How long it stays in each barrel before being transferred to another barrel and what percentage remains in the original barrel is what gives each balsamic its distinct flavors. We do know that the longer the balsamic stays in the barrel the thicker and sweeter it becomes picking up the nuances of the various woods in the barrels.

The heavier vinegar taste of young balsamic vinegar gives way to a sweeter, syrupy-smooth viscosity. Just a tiny drop of well-aged balsamic vinegar fills the mouth with flavors that are deep and full of mystery that is almost indescribable. It's a taste that should be enjoyed slowly and remembered for the moment.

Points to Remember

Remember that excellent quality aged balsamic vinegar (12 years and older Like Our Condimenti ) should not be governed by price. Like a fine wine know the producer of the balsamic vinegar and their reputation, its origins, type of grapes used, any additives such as sugar, is it aged in wood or stainless steel barrels and for how long, any certifications or awards, and age of the balsamic vinegar.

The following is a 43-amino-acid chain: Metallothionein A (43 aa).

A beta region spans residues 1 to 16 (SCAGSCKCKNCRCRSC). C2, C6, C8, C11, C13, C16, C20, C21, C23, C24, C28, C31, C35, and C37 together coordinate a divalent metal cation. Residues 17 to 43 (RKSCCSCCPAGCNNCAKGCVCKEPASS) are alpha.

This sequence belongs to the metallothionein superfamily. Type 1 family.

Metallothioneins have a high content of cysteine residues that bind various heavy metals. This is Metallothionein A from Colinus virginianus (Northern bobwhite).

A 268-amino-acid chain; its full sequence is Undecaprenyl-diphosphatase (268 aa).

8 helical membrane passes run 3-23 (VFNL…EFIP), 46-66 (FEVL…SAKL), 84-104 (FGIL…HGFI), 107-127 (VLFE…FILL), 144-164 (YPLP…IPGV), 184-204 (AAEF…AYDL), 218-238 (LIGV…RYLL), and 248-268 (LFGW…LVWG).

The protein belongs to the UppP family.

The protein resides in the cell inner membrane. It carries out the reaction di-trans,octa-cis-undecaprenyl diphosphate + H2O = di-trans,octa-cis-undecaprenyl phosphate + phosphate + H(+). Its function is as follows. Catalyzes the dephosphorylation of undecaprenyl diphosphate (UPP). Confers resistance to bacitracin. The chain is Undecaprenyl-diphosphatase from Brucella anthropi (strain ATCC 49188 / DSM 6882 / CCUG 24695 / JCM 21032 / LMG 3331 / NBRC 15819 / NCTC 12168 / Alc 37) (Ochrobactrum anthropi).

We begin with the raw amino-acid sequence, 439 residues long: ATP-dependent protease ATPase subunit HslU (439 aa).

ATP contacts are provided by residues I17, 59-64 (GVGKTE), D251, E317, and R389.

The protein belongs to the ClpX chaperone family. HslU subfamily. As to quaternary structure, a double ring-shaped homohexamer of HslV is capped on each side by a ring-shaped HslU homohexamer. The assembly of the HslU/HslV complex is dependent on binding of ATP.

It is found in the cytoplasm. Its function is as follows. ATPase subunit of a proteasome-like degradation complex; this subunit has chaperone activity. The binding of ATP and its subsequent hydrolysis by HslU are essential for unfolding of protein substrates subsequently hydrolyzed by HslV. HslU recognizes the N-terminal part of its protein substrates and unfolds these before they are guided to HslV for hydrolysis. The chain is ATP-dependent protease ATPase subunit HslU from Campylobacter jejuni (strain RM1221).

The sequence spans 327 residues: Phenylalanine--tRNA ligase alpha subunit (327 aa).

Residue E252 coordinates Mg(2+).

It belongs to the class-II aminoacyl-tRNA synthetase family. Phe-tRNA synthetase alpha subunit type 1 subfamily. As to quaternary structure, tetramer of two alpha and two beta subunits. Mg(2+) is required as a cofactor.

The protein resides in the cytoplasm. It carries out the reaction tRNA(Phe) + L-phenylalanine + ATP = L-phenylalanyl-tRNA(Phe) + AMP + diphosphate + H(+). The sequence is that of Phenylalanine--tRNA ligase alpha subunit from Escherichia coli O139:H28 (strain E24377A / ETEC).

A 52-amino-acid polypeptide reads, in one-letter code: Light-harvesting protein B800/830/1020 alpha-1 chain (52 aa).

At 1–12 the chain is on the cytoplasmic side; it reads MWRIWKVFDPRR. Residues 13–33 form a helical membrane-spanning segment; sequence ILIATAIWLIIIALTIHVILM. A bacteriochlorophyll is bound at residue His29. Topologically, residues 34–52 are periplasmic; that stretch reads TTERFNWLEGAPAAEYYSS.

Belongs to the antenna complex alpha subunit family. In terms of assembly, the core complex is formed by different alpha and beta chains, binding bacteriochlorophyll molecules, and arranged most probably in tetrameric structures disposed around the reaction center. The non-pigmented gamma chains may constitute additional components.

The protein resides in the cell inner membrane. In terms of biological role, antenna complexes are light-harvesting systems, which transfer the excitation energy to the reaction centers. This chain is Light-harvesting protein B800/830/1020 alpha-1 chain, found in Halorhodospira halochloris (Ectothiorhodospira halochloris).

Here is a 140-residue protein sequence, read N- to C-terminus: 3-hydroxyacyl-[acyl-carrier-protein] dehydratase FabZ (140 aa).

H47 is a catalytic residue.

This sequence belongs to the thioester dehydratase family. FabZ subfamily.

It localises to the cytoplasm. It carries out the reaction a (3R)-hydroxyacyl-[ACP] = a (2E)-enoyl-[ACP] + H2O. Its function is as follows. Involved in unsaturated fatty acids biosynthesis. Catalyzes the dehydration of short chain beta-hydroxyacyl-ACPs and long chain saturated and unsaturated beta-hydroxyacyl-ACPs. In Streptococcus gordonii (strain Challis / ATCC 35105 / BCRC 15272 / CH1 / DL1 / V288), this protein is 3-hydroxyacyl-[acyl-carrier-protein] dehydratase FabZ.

Last but not least on this little check list: does it meet and adhere to the demanding guidelines set by the Consorzio established in the mid-1970's. (The governing body that oversees the production of and sets the quality standards by which all traditional balsamic vinegars are measured) in Modena, Italy. 

Misconceptions

There is one final misconception regarding balsamic vinegar. Unlike wine, which can age and the complexities change in a bottle; balsamic vinegar stops its aging process. There are no further nuances to pick up from the mother-balsamic vinegar or from the wooden barrels it was stored in. Once it is removed from the barrel and sealed in a glass bottle it will keep for years but will no longer continue the aging process. 

A final note

Keep in mind that there are a number of less expensive aged balsamic vinegars on the market that are quite good just as there are a number of less expensive wines. It is a matter of taste and how you plan to use it. Many younger balsamic vinegars are excellent for cooking and salads, older balsamic vinegars for finishing dishes, and well aged balsamic vinegars from twelve years to 150 years for desserts, aperitifs, digestives and for the shear extravagance and pleasure of enjoying a luxurious flavor that only a few have ever had a chance to experience.